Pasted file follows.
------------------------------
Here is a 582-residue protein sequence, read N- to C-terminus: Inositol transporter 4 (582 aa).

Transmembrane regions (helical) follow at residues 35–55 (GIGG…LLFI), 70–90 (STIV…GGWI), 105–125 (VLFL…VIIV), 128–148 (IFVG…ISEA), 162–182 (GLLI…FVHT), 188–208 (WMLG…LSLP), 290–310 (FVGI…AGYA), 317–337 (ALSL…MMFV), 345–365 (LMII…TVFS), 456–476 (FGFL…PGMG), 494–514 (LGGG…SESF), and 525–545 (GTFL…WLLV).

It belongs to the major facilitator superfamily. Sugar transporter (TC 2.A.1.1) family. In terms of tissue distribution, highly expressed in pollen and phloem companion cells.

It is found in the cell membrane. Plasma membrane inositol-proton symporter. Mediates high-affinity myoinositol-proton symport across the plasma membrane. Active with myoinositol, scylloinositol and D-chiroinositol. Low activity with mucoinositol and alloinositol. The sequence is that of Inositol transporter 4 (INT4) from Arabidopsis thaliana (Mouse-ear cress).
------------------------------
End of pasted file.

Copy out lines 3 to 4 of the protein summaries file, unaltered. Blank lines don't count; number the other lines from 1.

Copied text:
It belongs to the major facilitator superfamily. Sugar transporter (TC 2.A.1.1) family. In terms of tissue distribution, highly expressed in pollen and phloem companion cells.

It is found in the cell membrane. Plasma membrane inositol-proton symporter. Mediates high-affinity myoinositol-proton symport across the plasma membrane. Active with myoinositol, scylloinositol and D-chiroinositol. Low activity with mucoinositol and alloinositol. The sequence is that of Inositol transporter 4 (INT4) from Arabidopsis thaliana (Mouse-ear cress).